George Osborne joins Agnellis family's investment firm
Former British Chancellor of the Exchequer George Osborne and fund manager James Anderson have been hired by the Agnellis, one of Italy’s richest families, to run their new £2.4 billion firm, Lingotto Investment Management.
Owned by Exor, the holding company for the billionaire family (which also controls Juventus Football Club and automaker Stellantis), the new fund will, according to This Is Money, “invest in equities across all sectors, including Anderson’s speciality technology which has struggled over the past two years amid rapidly rising interest rates”.
“[The vision for Lingotto is to] provide a home for very talented investment management professionals to join a place which is entrepreneurial and much focused on letting them do what they’re good at and what they love,” said Agnelli heir John Elkann, the great-great- grandson of Fiat founder Giovanni Agnelli, who has been shepherding the family fortune since taking over in 2004.
Osborne, who is also a banker at the boutique advisory firm Robey Warshaw, will take the role of Lingotto chairman, while Anderson (who made his name at investment management firm Baillie Gifford) is joining as partner and fund manager.
According to its web site, Lingotto is “an independent, entrepreneurial firm that will allow staff to pursue their passion for investing without the bureaucracy of most large organisations, or the loneliness of standalone funds”.
Matteo Scolari and Nikhil Srinivasan, both managing partners at Exor, and long-time company employee, Enrico Vellano, will also be joining the founding team at Lingotto.
Austin Russell acquires 82% interest in Forbes Global Media Holdings
American entrepreneur Austin Russell – who was once named “the world’s youngest self-made billionaire“ – is set to acquire a majority stake in Forbes.
The 28-year-old, who is a former Forbes cover star and 30 Under 30 alumni, will hold an 82% interest in Forbes Global Media Holdings when the deal (which is worth almost $800 million) is expected to close later this year.
The founder and CEO of self-driving car technology firm Luminar Technologies, Russell, who was named in 2021 by Forbes as the world’s youngest self-made billionaire (26-year-old AI entrepreneur Alexandr Wang took the title the following year), said he was “honoured to be selected by the owners as the new steward [of Forbes]”.
“Today, success should no longer represent wealth accumulation at any cost, but instead be defined by how value is created and the positive ripple effects it can have,” said Russell. “My hope is that Forbes can continue to even better serve its readership by helping objectively inform, recognise, and challenge leaders to tackle society’s biggest challenges under this mission, with high-quality content, as well as platforms for its business-focused community.”
In a press release, Forbes confirmed Russell will not be involved in day-to-day operations but will “act as a visionary for the brand”.
“[Russell] is a “dynamic entrepreneur and thought leader who has built an industry-leading business from the ground up,” said ongoing Forbes Media chairman and editor-in-chief Steve Forbes. “His energy and vision will enable Forbes to continue and enhance the excellent work for which we are known.”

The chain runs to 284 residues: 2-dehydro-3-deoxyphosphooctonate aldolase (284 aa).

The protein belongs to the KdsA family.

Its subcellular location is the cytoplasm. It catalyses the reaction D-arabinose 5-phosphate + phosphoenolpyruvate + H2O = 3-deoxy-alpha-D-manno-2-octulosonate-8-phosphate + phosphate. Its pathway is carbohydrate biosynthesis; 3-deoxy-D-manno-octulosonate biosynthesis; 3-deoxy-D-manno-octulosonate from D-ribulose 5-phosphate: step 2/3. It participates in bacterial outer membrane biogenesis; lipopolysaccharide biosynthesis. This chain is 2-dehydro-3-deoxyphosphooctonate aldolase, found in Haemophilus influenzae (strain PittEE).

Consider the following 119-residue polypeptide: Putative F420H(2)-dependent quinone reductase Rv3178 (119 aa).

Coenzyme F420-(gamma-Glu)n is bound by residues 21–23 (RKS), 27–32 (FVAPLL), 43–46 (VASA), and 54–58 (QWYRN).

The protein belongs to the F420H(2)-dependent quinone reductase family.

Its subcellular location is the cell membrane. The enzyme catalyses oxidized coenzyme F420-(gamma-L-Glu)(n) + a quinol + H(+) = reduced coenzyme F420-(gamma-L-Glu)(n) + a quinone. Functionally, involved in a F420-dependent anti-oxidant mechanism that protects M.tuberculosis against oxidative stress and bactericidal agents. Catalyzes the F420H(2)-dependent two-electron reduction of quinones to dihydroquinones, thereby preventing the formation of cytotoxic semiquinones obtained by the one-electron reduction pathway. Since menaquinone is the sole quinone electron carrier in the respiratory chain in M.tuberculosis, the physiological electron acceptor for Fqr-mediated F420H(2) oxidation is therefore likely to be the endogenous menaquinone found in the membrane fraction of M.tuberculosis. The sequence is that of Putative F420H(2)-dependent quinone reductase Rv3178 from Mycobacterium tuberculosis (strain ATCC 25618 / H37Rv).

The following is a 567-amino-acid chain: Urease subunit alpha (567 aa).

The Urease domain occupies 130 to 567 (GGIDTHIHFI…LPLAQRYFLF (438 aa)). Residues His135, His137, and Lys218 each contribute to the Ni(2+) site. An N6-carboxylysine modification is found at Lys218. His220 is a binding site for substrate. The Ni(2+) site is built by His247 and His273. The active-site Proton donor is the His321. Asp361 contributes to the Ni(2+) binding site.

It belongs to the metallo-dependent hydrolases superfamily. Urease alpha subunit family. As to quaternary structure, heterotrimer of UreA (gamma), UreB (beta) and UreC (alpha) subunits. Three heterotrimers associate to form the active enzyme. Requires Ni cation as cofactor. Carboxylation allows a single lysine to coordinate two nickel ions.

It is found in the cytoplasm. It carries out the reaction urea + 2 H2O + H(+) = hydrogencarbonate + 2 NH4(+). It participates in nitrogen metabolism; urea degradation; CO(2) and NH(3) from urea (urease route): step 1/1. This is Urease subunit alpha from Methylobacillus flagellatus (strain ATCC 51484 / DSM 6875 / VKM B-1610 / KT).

Sir James Dyson warns against a “crippling shortage” of qualified engineers in the UK
Billionaire British businessman Sir James Dyson has criticised the English prime minister Rishi Sunak’s pledge to turn the UK into a science and technology superpower as a “mere political slogan”.
In a letter to The Times, the founder and chief engineer of the eponymous global tech company Dyson – which employs 3,500 people in the UK – Sir James said “that he has still not met Rishi Sunak, despite being a major entrepreneur in the UK”.
“Ministers talk hubristically of Britain becoming a ‘science and technology superpower’ but their woeful policies diminish this to a mere political slogan,” he said.
“In the UK, Dyson now faces rocketing corporation tax (wiping out any tax credits for research and development)... and a crippling shortage of qualified engineers.”
The PM’s plans to advance the UK into a post-Brexit “science superpower” has been a key factor of his premiership focus, leading to the creation of a new Department for Science, Innovation and Technology.
However, as reported by Sky News, earlier this year, Sir James “accused the government of having a ‘short-sighted’ approach to business, warning the prime minister that growth should not be seen as a ‘dirty word’”.
“We boast the biggest tech sector in Europe,” said a government spokesperson, “reaching a combined market value of £1 trillion in 2022, we have the lowest corporation tax rate in the G7, and we have world-leading strengths in science and R&D - backed by our £20 billion R&D target and introduction of policies like full-expensing.
“This will spur stronger growth, better jobs and bold new discoveries, bringing together the key technologies of tomorrow like quantum and AI, into a dedicated Department for Science, Innovation and Technology for the first time.”